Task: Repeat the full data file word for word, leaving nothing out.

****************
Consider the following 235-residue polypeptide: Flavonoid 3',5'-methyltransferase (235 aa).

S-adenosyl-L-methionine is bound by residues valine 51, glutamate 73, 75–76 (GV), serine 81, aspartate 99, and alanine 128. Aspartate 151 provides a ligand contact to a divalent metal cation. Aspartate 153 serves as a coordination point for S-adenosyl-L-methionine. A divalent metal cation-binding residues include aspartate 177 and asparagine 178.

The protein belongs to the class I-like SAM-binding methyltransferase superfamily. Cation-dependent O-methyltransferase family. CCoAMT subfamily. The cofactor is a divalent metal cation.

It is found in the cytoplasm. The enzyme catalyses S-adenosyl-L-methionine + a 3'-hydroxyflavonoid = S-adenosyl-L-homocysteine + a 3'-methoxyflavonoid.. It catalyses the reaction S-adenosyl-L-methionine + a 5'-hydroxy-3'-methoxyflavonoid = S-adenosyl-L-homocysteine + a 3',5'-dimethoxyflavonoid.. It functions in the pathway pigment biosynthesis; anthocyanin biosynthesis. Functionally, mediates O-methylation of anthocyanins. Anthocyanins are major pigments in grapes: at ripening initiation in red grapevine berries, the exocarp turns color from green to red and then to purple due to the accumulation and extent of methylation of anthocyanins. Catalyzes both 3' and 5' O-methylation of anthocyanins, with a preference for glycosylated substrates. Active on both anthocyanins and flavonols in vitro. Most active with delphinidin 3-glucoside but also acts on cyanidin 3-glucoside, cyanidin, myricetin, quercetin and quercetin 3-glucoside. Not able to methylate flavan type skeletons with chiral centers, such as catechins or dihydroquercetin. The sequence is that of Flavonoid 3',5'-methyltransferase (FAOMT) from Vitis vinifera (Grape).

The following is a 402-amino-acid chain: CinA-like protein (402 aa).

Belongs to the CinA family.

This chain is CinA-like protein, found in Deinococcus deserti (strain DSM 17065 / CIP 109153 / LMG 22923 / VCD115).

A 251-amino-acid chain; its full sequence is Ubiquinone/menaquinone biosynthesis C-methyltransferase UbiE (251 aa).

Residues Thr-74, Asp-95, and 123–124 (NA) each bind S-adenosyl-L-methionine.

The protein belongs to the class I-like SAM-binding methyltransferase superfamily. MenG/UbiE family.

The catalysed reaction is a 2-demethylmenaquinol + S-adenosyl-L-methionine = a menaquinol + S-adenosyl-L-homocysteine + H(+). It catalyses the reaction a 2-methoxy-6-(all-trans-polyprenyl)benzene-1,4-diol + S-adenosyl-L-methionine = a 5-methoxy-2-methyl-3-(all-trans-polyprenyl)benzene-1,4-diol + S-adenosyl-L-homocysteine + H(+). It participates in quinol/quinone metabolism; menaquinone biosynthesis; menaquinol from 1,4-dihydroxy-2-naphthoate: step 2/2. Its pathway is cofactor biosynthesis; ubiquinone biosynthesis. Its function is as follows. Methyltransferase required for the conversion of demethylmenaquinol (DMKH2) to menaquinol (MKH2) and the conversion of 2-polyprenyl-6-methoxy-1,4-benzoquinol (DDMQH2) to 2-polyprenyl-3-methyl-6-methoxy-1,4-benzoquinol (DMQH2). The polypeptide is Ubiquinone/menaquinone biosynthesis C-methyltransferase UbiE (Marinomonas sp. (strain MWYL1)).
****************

Consider the following 235-residue polypeptide: Flavonoid 3',5'-methyltransferase (235 aa).

S-adenosyl-L-methionine is bound by residues valine 51, glutamate 73, 75–76 (GV), serine 81, aspartate 99, and alanine 128. Aspartate 151 provides a ligand contact to a divalent metal cation. Aspartate 153 serves as a coordination point for S-adenosyl-L-methionine. A divalent metal cation-binding residues include aspartate 177 and asparagine 178.

The protein belongs to the class I-like SAM-binding methyltransferase superfamily. Cation-dependent O-methyltransferase family. CCoAMT subfamily. The cofactor is a divalent metal cation.

It is found in the cytoplasm. The enzyme catalyses S-adenosyl-L-methionine + a 3'-hydroxyflavonoid = S-adenosyl-L-homocysteine + a 3'-methoxyflavonoid.. It catalyses the reaction S-adenosyl-L-methionine + a 5'-hydroxy-3'-methoxyflavonoid = S-adenosyl-L-homocysteine + a 3',5'-dimethoxyflavonoid.. It functions in the pathway pigment biosynthesis; anthocyanin biosynthesis. Functionally, mediates O-methylation of anthocyanins. Anthocyanins are major pigments in grapes: at ripening initiation in red grapevine berries, the exocarp turns color from green to red and then to purple due to the accumulation and extent of methylation of anthocyanins. Catalyzes both 3' and 5' O-methylation of anthocyanins, with a preference for glycosylated substrates. Active on both anthocyanins and flavonols in vitro. Most active with delphinidin 3-glucoside but also acts on cyanidin 3-glucoside, cyanidin, myricetin, quercetin and quercetin 3-glucoside. Not able to methylate flavan type skeletons with chiral centers, such as catechins or dihydroquercetin. The sequence is that of Flavonoid 3',5'-methyltransferase (FAOMT) from Vitis vinifera (Grape).

The following is a 402-amino-acid chain: CinA-like protein (402 aa).

Belongs to the CinA family.

This chain is CinA-like protein, found in Deinococcus deserti (strain DSM 17065 / CIP 109153 / LMG 22923 / VCD115).

A 251-amino-acid chain; its full sequence is Ubiquinone/menaquinone biosynthesis C-methyltransferase UbiE (251 aa).

Residues Thr-74, Asp-95, and 123–124 (NA) each bind S-adenosyl-L-methionine.

The protein belongs to the class I-like SAM-binding methyltransferase superfamily. MenG/UbiE family.

The catalysed reaction is a 2-demethylmenaquinol + S-adenosyl-L-methionine = a menaquinol + S-adenosyl-L-homocysteine + H(+). It catalyses the reaction a 2-methoxy-6-(all-trans-polyprenyl)benzene-1,4-diol + S-adenosyl-L-methionine = a 5-methoxy-2-methyl-3-(all-trans-polyprenyl)benzene-1,4-diol + S-adenosyl-L-homocysteine + H(+). It participates in quinol/quinone metabolism; menaquinone biosynthesis; menaquinol from 1,4-dihydroxy-2-naphthoate: step 2/2. Its pathway is cofactor biosynthesis; ubiquinone biosynthesis. Its function is as follows. Methyltransferase required for the conversion of demethylmenaquinol (DMKH2) to menaquinol (MKH2) and the conversion of 2-polyprenyl-6-methoxy-1,4-benzoquinol (DDMQH2) to 2-polyprenyl-3-methyl-6-methoxy-1,4-benzoquinol (DMQH2). The polypeptide is Ubiquinone/menaquinone biosynthesis C-methyltransferase UbiE (Marinomonas sp. (strain MWYL1)).